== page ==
Exhibit D

The piece fails to reveal, as promised,  ‘The true scale of legacy IT’. So allow us. Our December 2013 survey contacted 590 CIOs and IT Directors from nine countries around the globe who all ran mainframes and green screen applications. They were pretty positive about their legacy IT. A more recent global mainframe survey by BMC software showed a similar reluctance to abandon solid technology – no matter what the age.

The article also references an uncited ICC survey which intends looking into how many enterprises are working with these systems, but without explaining why using them should be problematic. If you want references, this IDC whitepaper explains how “enterprises can often modernize these ‘legacy’ applications … to suit changing commercial or technological needs.”

I would contend that the article offers no evidence, why older, COBOL-based mainframe technology is a problem at all. This so-called legacy technology is the backbone of successful organizations, remains fundamentally sound, is as contemporary as any alternative, and can be future-proofed for another 30 years or so.

Safer Ground

The author is on safer ground when asserting that these systems – presumably COBOL applications on IBM mainframes – are so complex that removing, replacing or rewriting them is not an option: but as Kadi Grigg notes in this blog, many organisations are future-proofing complex legacy application systems, such as the DoD’s MOCAS application, by modernizing them.

Why not take the glass-half-full approach? This technology supports, without fuss or drama, the highly-complex, business-critical systems organizations depend on to keep and maintain their business advantage. Anything more recent hasn’t been around long enough to be considered equal.

Case closed

As witnessed at the recent SHARE event, IBM mainframes just keep getting better and, thanks to Micro Focus, COBOL remains relevant: it hit a new high in the influential TIOBE index and e-week offers 10 reasons why COBOL is still kicking.

Visual COBOL is taking COBOL applications to new platforms, supported by our continuous, ongoing and substantial investment. This includes helping students to embrace COBOL – this blog from the SD Times explains why learning COBOL is a good career move – and programmers are harnessing the power of JVM and .NET through Object Oriented Programming (OOP).

Our portable COBOL technology supports 50 leading platforms and we use feedback from high-profile industry events such as SHARE to steer further product development, while the COBOL Developer Days we have planned for Charlotte, Orlando, Brazil and Finland will help to keep ‘COBOL guys’ up to speed with all that it can do.

The evidence in support of core applications that support an organization is compelling. The investments made by suppliers and users continue to bolster the unrivalled value these systems provide. The real news here is just how valuable this technology is. We look forward to reading about it.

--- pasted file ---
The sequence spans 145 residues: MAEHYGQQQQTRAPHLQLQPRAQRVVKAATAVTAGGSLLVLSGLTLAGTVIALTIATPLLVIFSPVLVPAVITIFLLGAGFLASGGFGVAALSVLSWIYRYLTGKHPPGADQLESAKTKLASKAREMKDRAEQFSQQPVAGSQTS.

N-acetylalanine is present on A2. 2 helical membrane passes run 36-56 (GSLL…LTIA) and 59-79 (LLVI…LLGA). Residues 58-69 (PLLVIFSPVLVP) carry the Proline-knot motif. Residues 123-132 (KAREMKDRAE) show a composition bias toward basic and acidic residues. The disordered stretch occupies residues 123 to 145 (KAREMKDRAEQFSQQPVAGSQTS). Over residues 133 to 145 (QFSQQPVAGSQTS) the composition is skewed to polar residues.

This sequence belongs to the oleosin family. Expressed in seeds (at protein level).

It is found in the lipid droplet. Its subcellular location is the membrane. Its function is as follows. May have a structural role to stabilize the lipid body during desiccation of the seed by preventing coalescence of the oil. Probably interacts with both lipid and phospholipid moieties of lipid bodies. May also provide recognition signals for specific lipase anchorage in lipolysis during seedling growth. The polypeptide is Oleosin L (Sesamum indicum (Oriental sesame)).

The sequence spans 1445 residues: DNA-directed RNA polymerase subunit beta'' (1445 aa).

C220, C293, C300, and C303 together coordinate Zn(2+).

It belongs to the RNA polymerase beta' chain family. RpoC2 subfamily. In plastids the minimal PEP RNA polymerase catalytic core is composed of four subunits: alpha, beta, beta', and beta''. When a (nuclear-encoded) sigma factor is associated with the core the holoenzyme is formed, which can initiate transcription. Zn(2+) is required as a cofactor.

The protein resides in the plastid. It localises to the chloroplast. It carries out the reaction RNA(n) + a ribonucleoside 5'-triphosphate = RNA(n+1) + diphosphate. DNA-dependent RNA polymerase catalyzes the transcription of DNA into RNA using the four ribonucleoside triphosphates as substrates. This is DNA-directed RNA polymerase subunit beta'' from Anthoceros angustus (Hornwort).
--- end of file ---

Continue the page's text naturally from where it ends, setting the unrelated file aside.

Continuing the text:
The Markies. 1st the worst – 2nd the best…..

For someone whose personal motto is often along Yoda’s lines of ‘Do. Or Do Not. There is no try’ making it through the heats to the Markie finals again is an emotional experience. ‘What happens if I don’t win this time?’ ‘How can I make sure I win it now?’  mixes with commonly dished out paternal advice like ‘ it’s the taking part and having fun that really matters’ (thanks Dad – it’s still ingrained!)

Making it as a Markie finalist twice in successive years for ‘Best Social Campaign’  brings mixed feelings along with an overwhelming sense of pride. Social Media is a relatively new frontier for business, participating in it professionally is a sign that a company – however old – has recognised seismic shifts in the industrial landscape and grappled with the concept of going to market in a different way. Who wouldn’t want to win recognition?

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Modern marketing is digital

Sales, Marketing, Technical Support and IT departments are now brothers in arms – learning new digital skills daily as the increasingly Internet-savvy consumer educates themselves about our products and services. Modern marketers need to work hand in glove with other departments to create content that aligns to buyer journeys. Our inbound engines need to be firing on all eight cylinders to ensure people find that content. Outbound engines must be ‘oiled’ by fresh digital data which offers improved insight into what prospects and customers are interested in, which types of content work best – and when. Attaining that data is an increasingly complicated exchange with suppliers providing assets of increasingly significant value in order to get good email addresses. ‘Content is still king’ is bandied about with annoying frequency – but if that is the case then a digitally savvy consumer is an emperor.

Content and consumers of the content